The Universal Translator

The biggest gamble in Vegas isn't in any casino. This year, I lucked out in the NAB hotel lottery and got a room in the Las Vegas Hilton, next door to
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The biggest gamble in Vegas isn't in any casino. This year, I lucked out in the NAB hotel lottery and got a room in the Las Vegas Hilton, next door to the convention action. Now, I can get up a half-hour later and be on the NAB floor in minutes! Actually, it's not so close: To get there, I have to walk through the hotel casino and past the Star Trek Experience attraction. Clever…

Speaking of Star Trek, I spent a sizable chunk of my life living overseas and speaking foreign languages, so I always wanted the Universal Translator used on the series. Unfortunately, it was little more than a cheap plot device so that Kirk, Spock, Picard, et al., could converse with aliens anywhere in the galaxy. These days, the language translator's almost here — at least in software for your PC, Palm Pilot or BabelFish on the Net — but what this world really needs is a Universal Translator for audio mixes.

Way back when audio was simply stereo or mono, figuring out how your mixes translated from your glorious studio monitors to some consumer's horrific playback system was straightforward: Make it sound good on Auratone Cubes or Yamaha NS-10s, and you'd be fairly safe. These days, things aren't so easy: Hopefully, we're mixing surround projects on decent monitors, but at the same time, what kind of indecent speakers are available for surround reference playbacks? The old standbys for stereo music checks — i.e., headphones, boom boxes, Walkmans, car stereos — are inadequate for 5.1 playbacks. And, if guessing consumer playback gear was tough in stereo, it's damn-near impossible with 5.1 systems.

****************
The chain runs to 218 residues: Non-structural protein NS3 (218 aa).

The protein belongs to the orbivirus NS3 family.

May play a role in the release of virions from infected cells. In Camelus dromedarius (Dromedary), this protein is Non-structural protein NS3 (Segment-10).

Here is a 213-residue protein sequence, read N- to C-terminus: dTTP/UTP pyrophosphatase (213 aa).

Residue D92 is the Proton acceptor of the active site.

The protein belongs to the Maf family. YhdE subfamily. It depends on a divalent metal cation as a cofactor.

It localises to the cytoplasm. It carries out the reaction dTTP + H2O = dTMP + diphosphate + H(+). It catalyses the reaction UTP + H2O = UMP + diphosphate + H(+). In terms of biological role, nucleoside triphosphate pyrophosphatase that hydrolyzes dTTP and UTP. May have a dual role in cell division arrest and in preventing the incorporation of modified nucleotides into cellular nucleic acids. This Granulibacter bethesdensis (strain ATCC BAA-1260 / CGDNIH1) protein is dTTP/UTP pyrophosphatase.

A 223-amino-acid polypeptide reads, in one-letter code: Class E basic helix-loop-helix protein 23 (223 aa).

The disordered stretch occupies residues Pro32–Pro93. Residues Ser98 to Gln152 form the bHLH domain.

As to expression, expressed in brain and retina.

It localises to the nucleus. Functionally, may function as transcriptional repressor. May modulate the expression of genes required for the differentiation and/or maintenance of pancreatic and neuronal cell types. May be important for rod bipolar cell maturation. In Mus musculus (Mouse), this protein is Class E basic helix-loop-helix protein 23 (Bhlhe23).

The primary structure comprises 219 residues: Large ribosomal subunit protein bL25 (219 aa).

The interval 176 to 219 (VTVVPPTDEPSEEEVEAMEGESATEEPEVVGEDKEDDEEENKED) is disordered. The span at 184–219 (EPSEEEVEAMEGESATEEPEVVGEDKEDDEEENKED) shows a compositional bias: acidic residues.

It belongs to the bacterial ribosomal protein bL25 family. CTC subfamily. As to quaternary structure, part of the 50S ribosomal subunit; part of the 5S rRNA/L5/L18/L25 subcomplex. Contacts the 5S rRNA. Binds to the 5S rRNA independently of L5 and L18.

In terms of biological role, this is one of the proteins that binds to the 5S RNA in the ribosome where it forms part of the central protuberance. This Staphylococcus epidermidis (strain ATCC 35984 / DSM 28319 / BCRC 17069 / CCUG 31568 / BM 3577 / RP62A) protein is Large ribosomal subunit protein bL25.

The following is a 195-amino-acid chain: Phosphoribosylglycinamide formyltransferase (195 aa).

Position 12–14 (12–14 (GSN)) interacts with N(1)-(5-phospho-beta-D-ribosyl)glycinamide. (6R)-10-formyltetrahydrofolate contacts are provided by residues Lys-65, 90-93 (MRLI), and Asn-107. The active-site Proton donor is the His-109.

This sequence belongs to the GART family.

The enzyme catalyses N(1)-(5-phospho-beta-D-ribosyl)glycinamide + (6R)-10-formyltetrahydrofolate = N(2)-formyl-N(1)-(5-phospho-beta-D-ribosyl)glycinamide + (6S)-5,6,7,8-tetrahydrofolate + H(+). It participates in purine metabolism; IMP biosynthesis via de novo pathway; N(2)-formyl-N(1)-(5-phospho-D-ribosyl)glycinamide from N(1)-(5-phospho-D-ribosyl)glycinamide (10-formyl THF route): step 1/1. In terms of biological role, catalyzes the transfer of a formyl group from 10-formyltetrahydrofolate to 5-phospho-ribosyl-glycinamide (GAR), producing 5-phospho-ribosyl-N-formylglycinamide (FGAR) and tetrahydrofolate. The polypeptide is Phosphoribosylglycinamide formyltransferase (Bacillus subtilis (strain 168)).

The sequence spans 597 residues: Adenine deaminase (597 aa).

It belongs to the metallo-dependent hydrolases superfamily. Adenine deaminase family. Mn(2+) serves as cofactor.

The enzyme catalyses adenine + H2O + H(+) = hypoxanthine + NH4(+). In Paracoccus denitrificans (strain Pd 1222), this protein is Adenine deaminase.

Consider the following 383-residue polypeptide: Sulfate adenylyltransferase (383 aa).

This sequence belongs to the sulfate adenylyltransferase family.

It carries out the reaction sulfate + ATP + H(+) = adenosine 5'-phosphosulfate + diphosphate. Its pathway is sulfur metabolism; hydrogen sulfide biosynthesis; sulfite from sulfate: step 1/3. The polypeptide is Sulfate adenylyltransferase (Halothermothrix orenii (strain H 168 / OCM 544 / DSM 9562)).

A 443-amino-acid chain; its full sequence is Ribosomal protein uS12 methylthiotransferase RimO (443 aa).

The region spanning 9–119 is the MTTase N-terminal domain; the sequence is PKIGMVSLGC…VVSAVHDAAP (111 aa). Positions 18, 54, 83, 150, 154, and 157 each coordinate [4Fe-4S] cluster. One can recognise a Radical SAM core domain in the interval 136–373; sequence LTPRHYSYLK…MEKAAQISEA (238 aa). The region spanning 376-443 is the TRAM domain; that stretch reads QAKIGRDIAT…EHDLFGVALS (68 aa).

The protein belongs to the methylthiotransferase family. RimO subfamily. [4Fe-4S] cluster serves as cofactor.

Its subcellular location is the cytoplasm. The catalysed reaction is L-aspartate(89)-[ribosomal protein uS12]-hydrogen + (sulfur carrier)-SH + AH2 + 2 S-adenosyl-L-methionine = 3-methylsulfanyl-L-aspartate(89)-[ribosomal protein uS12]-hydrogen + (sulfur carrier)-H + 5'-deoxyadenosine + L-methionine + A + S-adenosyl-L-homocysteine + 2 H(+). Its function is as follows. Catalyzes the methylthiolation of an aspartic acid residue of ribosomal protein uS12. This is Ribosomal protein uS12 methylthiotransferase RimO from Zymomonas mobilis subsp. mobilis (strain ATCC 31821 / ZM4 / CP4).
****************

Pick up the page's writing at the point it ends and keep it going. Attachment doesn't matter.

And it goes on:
While we mix on carefully matched monitor pentas (the 5.1 term of “pairs”), consumer surround systems rarely have matching transducers, typically with a pair of tower speakers for left/right, a tiny (or tinny) TV-top center speaker and some two-ways left from their old stereo for surrounds. Apartment installations require at least dual 18-inch/1kW powered subwoofers. Outside of the 79 people who have well-crafted home-theater setups, all other consumer surround systems are sold in Costco stores as a $149 complete kit with five 2-inch speakers, a 20-watt (total) 5.1 receiver and a 6×9 subwoofer. (Those old mono car speakers had to go somewhere!)

Sound bleak? It's worse: Today's consumer receivers include silly DSP settings (Concert Hall, Action Movie, Jazz, etc.) to further muck up your mix! However, there is a glimmer of hope. Discovering movie DVD releases as a major source of income — some estimates put the DVD payback as high as 50% of a film's total revenue — major studios are mindful of the home DVD connoisseur. Today, more and more films get DVD remixes for the home environment; Philip De Lancie reports on this growing trend on page 54. In this issue, we also review a couple of new surround monitor controllers. More? New Pro Logic II software for Dolby's 563 encoder enables full 5.1 broadcasts via standard stereo carriers and media, while mini-reference monitors such as Alesis' ProActive 5.1 system could become the new Auratones.

Predicting consumer playback systems is no easier, but surround production shows no signs of slowing down; checking out some new 5.1 tools at this month's NAB could be the best bet in town.

See you there!

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